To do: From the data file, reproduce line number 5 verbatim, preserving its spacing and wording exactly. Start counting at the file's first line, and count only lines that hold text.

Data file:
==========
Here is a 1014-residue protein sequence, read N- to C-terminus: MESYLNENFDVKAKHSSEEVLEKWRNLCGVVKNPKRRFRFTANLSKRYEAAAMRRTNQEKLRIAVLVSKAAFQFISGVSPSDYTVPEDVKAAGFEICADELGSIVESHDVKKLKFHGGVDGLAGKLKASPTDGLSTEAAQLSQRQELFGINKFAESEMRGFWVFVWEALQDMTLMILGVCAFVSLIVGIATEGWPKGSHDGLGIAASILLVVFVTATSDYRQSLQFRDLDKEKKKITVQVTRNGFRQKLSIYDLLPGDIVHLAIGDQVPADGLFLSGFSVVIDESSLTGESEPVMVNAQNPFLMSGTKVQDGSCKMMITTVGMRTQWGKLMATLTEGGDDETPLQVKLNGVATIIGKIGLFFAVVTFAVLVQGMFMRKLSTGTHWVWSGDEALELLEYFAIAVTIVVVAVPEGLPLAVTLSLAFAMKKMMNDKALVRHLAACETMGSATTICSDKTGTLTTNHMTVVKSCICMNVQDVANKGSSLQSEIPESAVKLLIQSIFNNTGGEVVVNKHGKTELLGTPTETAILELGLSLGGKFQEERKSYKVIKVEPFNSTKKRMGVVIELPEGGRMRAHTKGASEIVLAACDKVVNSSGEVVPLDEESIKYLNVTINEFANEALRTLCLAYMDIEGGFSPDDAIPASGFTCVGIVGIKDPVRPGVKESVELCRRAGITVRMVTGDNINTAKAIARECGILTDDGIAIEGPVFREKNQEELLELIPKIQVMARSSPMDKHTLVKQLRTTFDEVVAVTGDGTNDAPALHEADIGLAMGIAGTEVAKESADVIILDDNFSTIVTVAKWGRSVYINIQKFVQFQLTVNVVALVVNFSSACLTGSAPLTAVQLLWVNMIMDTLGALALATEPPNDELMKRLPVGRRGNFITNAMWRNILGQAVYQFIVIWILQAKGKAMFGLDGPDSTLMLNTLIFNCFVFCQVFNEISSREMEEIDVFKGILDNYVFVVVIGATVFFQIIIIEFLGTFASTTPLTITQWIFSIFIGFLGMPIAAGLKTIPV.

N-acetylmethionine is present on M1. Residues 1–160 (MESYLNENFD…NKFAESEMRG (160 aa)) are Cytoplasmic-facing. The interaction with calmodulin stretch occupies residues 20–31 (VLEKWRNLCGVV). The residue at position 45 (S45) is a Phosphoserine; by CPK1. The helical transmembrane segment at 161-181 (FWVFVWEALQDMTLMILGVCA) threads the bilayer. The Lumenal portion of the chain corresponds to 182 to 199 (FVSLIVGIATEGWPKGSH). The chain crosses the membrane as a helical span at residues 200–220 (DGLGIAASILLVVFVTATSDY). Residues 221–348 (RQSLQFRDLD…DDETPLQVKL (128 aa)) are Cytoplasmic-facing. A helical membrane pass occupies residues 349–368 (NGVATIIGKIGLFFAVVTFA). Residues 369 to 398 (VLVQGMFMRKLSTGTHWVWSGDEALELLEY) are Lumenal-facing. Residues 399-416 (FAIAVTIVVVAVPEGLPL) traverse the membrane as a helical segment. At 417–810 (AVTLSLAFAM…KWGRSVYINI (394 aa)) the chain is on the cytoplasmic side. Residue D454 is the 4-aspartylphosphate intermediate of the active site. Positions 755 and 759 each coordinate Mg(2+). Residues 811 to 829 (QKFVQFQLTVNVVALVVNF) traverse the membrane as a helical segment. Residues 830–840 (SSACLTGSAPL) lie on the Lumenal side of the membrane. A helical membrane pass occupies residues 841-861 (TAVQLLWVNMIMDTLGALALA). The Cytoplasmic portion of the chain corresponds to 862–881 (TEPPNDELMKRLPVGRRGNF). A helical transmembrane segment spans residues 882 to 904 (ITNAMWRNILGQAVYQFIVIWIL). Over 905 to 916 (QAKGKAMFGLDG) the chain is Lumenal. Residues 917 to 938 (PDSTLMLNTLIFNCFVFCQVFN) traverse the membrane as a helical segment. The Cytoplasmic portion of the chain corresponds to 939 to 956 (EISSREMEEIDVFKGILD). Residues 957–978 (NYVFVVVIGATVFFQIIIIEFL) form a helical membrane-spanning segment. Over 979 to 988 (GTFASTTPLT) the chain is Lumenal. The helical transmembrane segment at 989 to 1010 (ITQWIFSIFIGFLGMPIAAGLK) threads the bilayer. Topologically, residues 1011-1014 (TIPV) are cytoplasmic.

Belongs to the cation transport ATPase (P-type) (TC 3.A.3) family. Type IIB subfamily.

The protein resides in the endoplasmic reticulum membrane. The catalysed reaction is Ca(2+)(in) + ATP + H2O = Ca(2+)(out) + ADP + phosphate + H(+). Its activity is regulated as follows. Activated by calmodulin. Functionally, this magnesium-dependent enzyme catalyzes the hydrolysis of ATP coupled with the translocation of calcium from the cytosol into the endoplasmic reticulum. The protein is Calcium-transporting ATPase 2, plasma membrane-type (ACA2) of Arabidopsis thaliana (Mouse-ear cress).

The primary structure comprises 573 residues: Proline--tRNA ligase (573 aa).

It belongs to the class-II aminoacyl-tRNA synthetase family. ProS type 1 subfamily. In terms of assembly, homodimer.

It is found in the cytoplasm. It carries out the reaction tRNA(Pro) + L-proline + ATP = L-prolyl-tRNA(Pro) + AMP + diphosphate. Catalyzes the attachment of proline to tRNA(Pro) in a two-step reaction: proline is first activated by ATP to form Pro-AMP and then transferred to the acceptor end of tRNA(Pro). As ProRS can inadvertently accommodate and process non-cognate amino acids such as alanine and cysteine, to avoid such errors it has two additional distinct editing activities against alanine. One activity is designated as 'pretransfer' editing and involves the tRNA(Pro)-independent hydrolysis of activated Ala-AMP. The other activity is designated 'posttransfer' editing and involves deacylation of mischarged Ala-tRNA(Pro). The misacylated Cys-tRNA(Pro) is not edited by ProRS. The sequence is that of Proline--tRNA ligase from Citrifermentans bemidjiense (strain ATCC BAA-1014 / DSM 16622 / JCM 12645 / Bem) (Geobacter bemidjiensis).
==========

The primary structure comprises 573 residues: Proline--tRNA ligase (573 aa).